The code used to marshal a request message 18 is based on object technology. A request message 18 is represented by a request object of a class denoted herein as CRequest. The request object class (CRequest) provides the request buffer 17 as a data member and also provides methods for reformatting data for the host 13 and for building and transmitting requests to the host 13.

The chunks, e.g., 23, 25, 27, 29 (FIG. 2) within a request message 18 are represented by another set of classes consisting of a base class denoted herein as CEncObject and its derived classes. The base class methods provide functions for allocating and locating chunks in the request buffer 17. As noted, there are just two data members in the base class: a pointer to the request object and an offset. Thus, the chunks in a request message 18 are represented by separately instantiated object variables on the program stack (not in the request buffer 17). As illustrated in FIG. 3, these object variables 23 each contain only two pieces of information: the base offset 35 in bytes of the data chunk represented by the object, and a pointer 37 to the request (CRequest) object.

Derived from the base class CEncObject are classes that represent each chunk type. The sole purpose of these derived classes is to overload the pointer dereference “−>” operator for the particular struct that defines the particular chunk that the derived class represents. The overloaded operator uses the offset 35 of the chunk rather than a pointer to the chunk to locate the chunk. It is this feature that allows the use of offsets rather than pointers to address chunks, which means that the request buffer 17 can be resized without destroying chunk references. The other data member of the base class CEncObject, i.e., the pointer 37 to the request object, is required so that the overloaded dereference operators of the derived classes can address the request buffer 17, which is a data member of the request object, when applying the offset, as further illustrated in the code to follow. The derived classes are declared as “friends” of the CRequest class to give them the access rights they require.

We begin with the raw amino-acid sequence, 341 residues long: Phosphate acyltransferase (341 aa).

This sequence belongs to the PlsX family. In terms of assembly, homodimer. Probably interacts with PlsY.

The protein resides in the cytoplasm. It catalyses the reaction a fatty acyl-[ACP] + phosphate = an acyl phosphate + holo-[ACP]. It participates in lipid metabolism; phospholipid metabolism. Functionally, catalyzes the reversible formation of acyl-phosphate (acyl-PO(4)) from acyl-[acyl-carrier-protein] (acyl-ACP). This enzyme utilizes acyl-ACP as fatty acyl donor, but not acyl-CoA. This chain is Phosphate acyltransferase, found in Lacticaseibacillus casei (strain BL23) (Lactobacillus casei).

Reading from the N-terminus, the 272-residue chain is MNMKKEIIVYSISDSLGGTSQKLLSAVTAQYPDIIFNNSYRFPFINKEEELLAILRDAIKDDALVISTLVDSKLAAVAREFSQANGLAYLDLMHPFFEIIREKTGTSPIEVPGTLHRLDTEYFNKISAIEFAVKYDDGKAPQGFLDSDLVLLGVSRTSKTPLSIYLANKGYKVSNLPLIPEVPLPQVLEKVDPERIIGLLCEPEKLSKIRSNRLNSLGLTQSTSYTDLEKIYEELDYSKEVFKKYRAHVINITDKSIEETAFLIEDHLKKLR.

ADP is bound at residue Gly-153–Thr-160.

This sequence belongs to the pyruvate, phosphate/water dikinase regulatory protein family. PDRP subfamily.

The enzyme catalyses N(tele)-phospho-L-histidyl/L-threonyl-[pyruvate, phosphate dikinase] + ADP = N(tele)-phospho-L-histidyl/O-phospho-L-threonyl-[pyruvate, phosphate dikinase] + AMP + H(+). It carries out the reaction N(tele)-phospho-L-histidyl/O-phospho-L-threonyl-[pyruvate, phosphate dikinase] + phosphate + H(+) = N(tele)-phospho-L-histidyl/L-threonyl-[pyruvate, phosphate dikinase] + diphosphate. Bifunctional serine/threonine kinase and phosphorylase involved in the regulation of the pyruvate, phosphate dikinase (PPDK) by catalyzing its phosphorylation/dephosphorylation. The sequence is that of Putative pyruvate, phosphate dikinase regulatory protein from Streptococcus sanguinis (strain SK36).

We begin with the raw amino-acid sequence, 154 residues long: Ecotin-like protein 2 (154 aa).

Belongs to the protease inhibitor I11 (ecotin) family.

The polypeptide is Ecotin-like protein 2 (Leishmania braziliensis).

Essentially then, the chunk objects are really just wrappers for the offsets of the chunks they represent. When these objects are instantiated in code, they only consume the space on the stack required to store the offset 35 and the pointer 37 to the request object. The chunks they represent are in the request buffer 17. This technique solves the second problem discussed above by minimizing the footprint of instantiated chunk objects.

The structure and operation of the preferred embodiment will now be illustrated in further detail by considering the following message marshalling code, which particularly illustrates adding space in the message 18 for a chunk called an “encoded plan”, defined by the struct “a_enc_plan”, and inserting the struct data into the message 18.